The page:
Thank you, Your Majesty

When I think of the boundless mercy of the emperor,
I feel I should give all of myself.
His mercy is deeper than the sea and higher than the mountains.
How sad, I cannot repay my debt to him.

This is an excerpt from a poem enclosed in a letter to General MacArthur during the Occupation, as quoted in the book Dear General MacArthur:  Letters from the Japanese during the American Occupation by Sodei Rinjiro.  It was one of many letters from the Japanese people pleading for the Emperor not to be tried as a war criminal.  Some even wrote letters in blood, offering their lives in exchange for the emperor’s immunity.

The intense devotion of wartime Japanese to their Emperor–who was worshiped as a god–is well-known.  What struck me about the letters, though, was what sort of god the Emperor was supposed to be.  The Japanese seem to characterize the Emperor precisely as God as he is known to Christians.  “His mercy is deeper than the sea and higher than the mountains”?  The author could easily have been quoting a Psalm.

I find it interesting that the Japanese have a sense of gratitude to a benevolent father figure.  But of course, they aren’t just thankful to the Emperor.  I once had a heck of a time trying to teach an elementary school English class on the topic of “Thanksgiving.”  The kids were thankful TO their houses, not FOR them–that’s pantheism for you.

Still, that may bring them closer to the Christian spirit than someone who doesn’t feel grateful at all, who thinks the world is “out to get them,” or at the very least owes them something, as we so often see in America these days.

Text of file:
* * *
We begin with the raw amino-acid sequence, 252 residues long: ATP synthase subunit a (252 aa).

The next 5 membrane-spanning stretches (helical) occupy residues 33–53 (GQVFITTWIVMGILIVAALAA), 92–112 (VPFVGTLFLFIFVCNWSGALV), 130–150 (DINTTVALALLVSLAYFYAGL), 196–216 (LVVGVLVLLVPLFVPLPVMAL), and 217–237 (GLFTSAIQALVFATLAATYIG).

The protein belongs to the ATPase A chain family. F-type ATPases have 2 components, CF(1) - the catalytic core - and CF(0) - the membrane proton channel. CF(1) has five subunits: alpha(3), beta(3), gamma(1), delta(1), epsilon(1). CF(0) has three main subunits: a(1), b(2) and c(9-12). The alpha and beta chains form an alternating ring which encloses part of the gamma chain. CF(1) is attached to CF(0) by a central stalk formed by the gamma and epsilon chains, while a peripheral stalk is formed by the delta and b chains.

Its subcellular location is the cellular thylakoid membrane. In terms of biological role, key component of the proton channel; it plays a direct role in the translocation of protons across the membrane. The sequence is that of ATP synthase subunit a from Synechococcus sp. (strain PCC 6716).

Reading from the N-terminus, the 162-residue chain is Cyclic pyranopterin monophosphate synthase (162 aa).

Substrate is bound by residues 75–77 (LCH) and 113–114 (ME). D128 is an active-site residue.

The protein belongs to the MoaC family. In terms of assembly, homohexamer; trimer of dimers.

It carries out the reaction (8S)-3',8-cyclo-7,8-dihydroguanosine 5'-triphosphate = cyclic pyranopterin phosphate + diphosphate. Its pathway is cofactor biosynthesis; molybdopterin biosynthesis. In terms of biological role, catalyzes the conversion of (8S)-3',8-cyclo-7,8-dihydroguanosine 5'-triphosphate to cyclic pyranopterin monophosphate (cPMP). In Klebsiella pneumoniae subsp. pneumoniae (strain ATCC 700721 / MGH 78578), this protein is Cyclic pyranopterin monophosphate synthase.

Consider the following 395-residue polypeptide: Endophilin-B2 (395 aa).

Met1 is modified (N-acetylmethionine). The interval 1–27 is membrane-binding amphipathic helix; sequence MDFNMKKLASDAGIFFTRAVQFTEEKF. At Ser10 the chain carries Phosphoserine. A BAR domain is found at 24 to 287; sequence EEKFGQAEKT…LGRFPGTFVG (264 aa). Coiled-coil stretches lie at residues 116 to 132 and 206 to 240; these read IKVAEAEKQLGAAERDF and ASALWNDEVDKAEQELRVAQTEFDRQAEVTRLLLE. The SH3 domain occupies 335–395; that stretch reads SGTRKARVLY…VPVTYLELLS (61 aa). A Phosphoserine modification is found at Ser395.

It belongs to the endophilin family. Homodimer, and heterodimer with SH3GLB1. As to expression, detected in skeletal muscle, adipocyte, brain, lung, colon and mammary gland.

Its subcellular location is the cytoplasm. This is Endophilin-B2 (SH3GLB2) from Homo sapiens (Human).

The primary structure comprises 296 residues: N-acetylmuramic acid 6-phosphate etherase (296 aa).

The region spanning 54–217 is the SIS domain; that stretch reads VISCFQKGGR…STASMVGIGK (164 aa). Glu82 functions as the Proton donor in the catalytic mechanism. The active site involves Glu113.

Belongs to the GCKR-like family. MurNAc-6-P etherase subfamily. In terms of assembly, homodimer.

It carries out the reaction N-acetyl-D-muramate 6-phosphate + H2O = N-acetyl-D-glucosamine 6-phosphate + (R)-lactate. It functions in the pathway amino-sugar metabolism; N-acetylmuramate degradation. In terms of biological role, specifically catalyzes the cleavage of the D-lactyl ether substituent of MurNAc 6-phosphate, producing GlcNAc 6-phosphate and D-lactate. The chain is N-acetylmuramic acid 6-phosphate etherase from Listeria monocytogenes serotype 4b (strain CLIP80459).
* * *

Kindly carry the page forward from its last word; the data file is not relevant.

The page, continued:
The Japanese have reminded me that we can’t be too grateful for the simple blessings of each day.  There is a sense of contentedness with what Providence has bestowed, even perhaps a pride in having just the things that were specially meant for oneself, instead of grasping for more.

Moreover, the Japanese take real delight in the smallest things.  Recently I had the honor of attending a talk by Gil Garcetti about his new book of photographs, Japan:  A Reverence for Beauty.  My favorite was a photograph he took of an elderly woman with a radiant smile holding a leaf.  He recounted how he had spotted this woman strolling along a path, bending down to pick up a leaf and hold it up to the sun to admire its beauty.

Where else other than Japan, he argued, could you observe someone take such delight in something so ordinary?  In fact, I have been inspired by more than one elderly Japanese woman just like the one Mr. Garcetti described, who seem to find such bliss in the things that the rest of us take for granted.

I think the experience of living among people with this sense of gratitude is one of the real treasures I brought home with me from Japan.

 

 

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